Time to think

    Medium
    Ian McMaster
    Von Ian McMaster

    07.02.2018

    Recently, I to have time on one’s hands(zu) viel Zeit habenhad some time on my hands. So I decided to think about, well, time.

    This decision was to prompt sth.zu etw. anregen; hier: etw. auslösenprompted by the fact that everywhere around me people seem to be talking about time.

    Germany’s metal workers, for example, have been striking in favour of a 28-hour working week. “A 28-hour week?” a friend of mine exclaimed. “I work a 28-hour day!” I knew what he meant.

    This week, we also learned that the Berlin Wall has now been down for a longer period of time since 1989 than the time it stood between 1961 and 1989 (10,316 days).

    Time and time-travelZeitreise(n)time-travel fascinate us, which is why they have been the subject of many films. But we are also fascinated by the way time gets “lost”.

    According to the motorists’ organization ADAC, for example, Germans spent 457,000 hours in some 723,000 traffic jamVerkehrsstautraffic jams in 2017, cover (a distance)hier: sich (über eine Strecke) erstreckencovering a distance of 1,448,000 kilometres.
     


    How anyone calculates that is to be beyondetwa: sich jmds. Verständnis entziehenbeyond me, but it probably feels right to most drivers. The time lost was said to be nine per cent higher than in 2016.

    Meanwhile, Handelsblatt claimed that on average, motorists in Germany spend six minutes every time they try to find a parking space, or an average of 41 hours a year. In the major cities, the figures are much higher, with Frankfurt leading the way on 10 minutes per time or 65 hours a year.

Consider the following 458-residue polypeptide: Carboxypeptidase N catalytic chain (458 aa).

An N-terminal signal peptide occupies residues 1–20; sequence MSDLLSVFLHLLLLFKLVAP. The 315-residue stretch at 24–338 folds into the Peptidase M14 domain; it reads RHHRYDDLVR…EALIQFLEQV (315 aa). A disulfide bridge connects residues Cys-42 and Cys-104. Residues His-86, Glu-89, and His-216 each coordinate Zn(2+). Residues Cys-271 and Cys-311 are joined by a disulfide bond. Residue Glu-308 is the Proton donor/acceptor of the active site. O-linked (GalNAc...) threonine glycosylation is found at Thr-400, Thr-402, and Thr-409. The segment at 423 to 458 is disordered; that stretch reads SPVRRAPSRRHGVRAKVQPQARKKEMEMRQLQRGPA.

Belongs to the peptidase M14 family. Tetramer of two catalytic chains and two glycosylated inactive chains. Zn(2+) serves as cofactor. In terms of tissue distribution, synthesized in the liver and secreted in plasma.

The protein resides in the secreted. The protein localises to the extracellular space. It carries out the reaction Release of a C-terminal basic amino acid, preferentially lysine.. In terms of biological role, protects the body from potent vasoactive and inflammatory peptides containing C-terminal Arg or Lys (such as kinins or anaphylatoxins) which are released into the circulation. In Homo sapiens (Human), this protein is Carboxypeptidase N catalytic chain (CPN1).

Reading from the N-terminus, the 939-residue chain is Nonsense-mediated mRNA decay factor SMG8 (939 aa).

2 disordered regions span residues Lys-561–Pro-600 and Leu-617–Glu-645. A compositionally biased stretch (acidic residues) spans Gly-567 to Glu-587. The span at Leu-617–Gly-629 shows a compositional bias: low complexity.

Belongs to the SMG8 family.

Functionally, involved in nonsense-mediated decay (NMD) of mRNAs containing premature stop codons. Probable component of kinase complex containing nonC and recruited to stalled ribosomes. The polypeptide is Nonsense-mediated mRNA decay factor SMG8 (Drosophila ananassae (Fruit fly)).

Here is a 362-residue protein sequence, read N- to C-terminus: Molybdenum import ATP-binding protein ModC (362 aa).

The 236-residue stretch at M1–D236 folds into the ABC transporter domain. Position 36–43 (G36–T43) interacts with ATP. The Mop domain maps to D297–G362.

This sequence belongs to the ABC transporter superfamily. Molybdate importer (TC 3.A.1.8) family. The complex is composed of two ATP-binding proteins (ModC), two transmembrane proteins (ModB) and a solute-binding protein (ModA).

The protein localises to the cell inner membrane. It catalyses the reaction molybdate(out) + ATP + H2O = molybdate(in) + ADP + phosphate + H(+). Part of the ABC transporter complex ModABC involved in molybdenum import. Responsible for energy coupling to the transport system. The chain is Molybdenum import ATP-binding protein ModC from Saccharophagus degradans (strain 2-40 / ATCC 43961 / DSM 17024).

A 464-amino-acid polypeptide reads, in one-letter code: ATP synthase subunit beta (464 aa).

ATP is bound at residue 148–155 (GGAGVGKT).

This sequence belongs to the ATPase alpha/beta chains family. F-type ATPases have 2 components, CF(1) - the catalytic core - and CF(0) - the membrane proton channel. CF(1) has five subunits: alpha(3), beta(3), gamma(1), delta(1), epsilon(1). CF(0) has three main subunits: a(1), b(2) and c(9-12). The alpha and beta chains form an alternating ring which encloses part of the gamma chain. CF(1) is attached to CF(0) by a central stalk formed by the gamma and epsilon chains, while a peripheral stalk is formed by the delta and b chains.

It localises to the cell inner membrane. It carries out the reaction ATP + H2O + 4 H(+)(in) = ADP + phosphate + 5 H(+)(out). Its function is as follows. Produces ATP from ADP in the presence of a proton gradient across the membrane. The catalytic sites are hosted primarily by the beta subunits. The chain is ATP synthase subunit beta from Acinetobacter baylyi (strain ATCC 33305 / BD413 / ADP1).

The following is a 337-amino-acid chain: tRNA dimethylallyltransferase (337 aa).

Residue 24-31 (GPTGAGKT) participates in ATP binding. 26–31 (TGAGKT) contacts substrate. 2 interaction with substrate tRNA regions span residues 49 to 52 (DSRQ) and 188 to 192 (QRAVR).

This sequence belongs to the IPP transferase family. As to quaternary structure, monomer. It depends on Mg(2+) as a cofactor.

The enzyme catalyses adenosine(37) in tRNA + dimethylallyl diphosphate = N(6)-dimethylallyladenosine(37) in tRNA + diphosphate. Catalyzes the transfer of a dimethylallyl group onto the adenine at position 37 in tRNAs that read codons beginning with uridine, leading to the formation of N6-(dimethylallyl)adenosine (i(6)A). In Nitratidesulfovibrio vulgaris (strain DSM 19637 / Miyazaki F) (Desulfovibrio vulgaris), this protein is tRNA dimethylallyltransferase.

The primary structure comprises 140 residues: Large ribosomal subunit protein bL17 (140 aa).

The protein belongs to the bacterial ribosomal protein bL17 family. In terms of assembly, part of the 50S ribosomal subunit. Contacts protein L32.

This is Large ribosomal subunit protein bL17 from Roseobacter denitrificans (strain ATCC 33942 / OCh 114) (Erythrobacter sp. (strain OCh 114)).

The total costs of looking for a parking space — including extra fuelKraftstofffuel, emissionshier: Schadstoffausstoßemissions and “wasted time” — was calculated to be around €40 billionMilliarde(n)billion a year.

    Calculations of the value of “lost” or “saved” time are often used in government infrastructure decisions, such as building a new road, bridge or tunnel.
     

    We don’t ‘lose’ time. We simply use it in a different way


    But I have a bit of a problem with this concept. However annoying it is to be to be stuckfestsitzenstuck in a traffic jam or spend 20 minutes looking for a parking space — quite possible in Munich — we don’t actually “lose” time. We simply use it in a way that is different to our original preference.

    But we can still do something useful with this time in a car. We can listen to music or an audio book or a language-learning product. If you’re with friends or family, you could actually talk to them. (OK, I etw. zu schätzen wissenappreciate sth.appreciate that if there are to screamschreienscreaming kids in the back seat, things aren’t quite so much fun.).

    Likewise, a grippingspannendgripping book or magazine is the perfect antidoteGegenmittelantidote to having to to queueSchlange stehenqueue, whether in a shop, at the airport or at a government office. In such cases, the queue(Warte-)Schlangequeue often comes to an end too soon because you want to read further.

    Another alternative in a queue is simply to think. Which is what I did recently — about time.

     

    In his blog, Ian McMaster has been commenting on global business issues since 2002. For older entries, see the blog archive on our former website.

     

     

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